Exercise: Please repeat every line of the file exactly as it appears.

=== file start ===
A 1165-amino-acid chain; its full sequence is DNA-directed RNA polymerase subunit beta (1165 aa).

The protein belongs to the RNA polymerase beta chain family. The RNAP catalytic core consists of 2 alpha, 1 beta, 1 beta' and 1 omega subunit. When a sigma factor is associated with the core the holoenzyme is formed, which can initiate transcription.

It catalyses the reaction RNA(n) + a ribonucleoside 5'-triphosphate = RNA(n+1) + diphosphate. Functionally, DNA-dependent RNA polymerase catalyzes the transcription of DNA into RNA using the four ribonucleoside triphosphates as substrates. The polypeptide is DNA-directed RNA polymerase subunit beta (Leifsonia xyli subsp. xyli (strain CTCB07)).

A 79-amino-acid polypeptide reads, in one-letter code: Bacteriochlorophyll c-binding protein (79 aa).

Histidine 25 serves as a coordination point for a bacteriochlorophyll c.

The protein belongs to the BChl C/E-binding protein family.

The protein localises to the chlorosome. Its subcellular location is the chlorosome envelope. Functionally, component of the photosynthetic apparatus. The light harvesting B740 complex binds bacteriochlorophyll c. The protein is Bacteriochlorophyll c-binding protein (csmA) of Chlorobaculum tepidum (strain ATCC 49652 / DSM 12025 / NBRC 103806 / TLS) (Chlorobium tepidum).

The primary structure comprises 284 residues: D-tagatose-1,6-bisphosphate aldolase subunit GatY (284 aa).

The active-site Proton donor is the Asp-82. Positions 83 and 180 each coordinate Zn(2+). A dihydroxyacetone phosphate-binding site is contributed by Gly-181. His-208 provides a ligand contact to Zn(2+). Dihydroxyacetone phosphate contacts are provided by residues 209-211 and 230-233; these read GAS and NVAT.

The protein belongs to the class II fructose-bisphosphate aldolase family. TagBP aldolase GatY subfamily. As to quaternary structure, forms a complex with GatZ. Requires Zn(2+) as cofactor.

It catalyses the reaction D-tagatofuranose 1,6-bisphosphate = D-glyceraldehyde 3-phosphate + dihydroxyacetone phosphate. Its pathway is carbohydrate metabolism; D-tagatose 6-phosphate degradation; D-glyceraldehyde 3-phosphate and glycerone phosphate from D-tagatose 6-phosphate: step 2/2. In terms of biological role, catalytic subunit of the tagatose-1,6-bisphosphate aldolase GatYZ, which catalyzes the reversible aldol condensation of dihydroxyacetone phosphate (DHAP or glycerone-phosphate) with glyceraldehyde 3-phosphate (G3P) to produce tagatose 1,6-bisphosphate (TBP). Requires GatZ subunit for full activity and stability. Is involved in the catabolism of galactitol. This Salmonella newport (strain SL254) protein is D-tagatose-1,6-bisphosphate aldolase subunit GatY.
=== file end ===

A 1165-amino-acid chain; its full sequence is DNA-directed RNA polymerase subunit beta (1165 aa).

The protein belongs to the RNA polymerase beta chain family. The RNAP catalytic core consists of 2 alpha, 1 beta, 1 beta' and 1 omega subunit. When a sigma factor is associated with the core the holoenzyme is formed, which can initiate transcription.

It catalyses the reaction RNA(n) + a ribonucleoside 5'-triphosphate = RNA(n+1) + diphosphate. Functionally, DNA-dependent RNA polymerase catalyzes the transcription of DNA into RNA using the four ribonucleoside triphosphates as substrates. The polypeptide is DNA-directed RNA polymerase subunit beta (Leifsonia xyli subsp. xyli (strain CTCB07)).

A 79-amino-acid polypeptide reads, in one-letter code: Bacteriochlorophyll c-binding protein (79 aa).

Histidine 25 serves as a coordination point for a bacteriochlorophyll c.

The protein belongs to the BChl C/E-binding protein family.

The protein localises to the chlorosome. Its subcellular location is the chlorosome envelope. Functionally, component of the photosynthetic apparatus. The light harvesting B740 complex binds bacteriochlorophyll c. The protein is Bacteriochlorophyll c-binding protein (csmA) of Chlorobaculum tepidum (strain ATCC 49652 / DSM 12025 / NBRC 103806 / TLS) (Chlorobium tepidum).

The primary structure comprises 284 residues: D-tagatose-1,6-bisphosphate aldolase subunit GatY (284 aa).

The active-site Proton donor is the Asp-82. Positions 83 and 180 each coordinate Zn(2+). A dihydroxyacetone phosphate-binding site is contributed by Gly-181. His-208 provides a ligand contact to Zn(2+). Dihydroxyacetone phosphate contacts are provided by residues 209-211 and 230-233; these read GAS and NVAT.

The protein belongs to the class II fructose-bisphosphate aldolase family. TagBP aldolase GatY subfamily. As to quaternary structure, forms a complex with GatZ. Requires Zn(2+) as cofactor.

It catalyses the reaction D-tagatofuranose 1,6-bisphosphate = D-glyceraldehyde 3-phosphate + dihydroxyacetone phosphate. Its pathway is carbohydrate metabolism; D-tagatose 6-phosphate degradation; D-glyceraldehyde 3-phosphate and glycerone phosphate from D-tagatose 6-phosphate: step 2/2. In terms of biological role, catalytic subunit of the tagatose-1,6-bisphosphate aldolase GatYZ, which catalyzes the reversible aldol condensation of dihydroxyacetone phosphate (DHAP or glycerone-phosphate) with glyceraldehyde 3-phosphate (G3P) to produce tagatose 1,6-bisphosphate (TBP). Requires GatZ subunit for full activity and stability. Is involved in the catabolism of galactitol. This Salmonella newport (strain SL254) protein is D-tagatose-1,6-bisphosphate aldolase subunit GatY.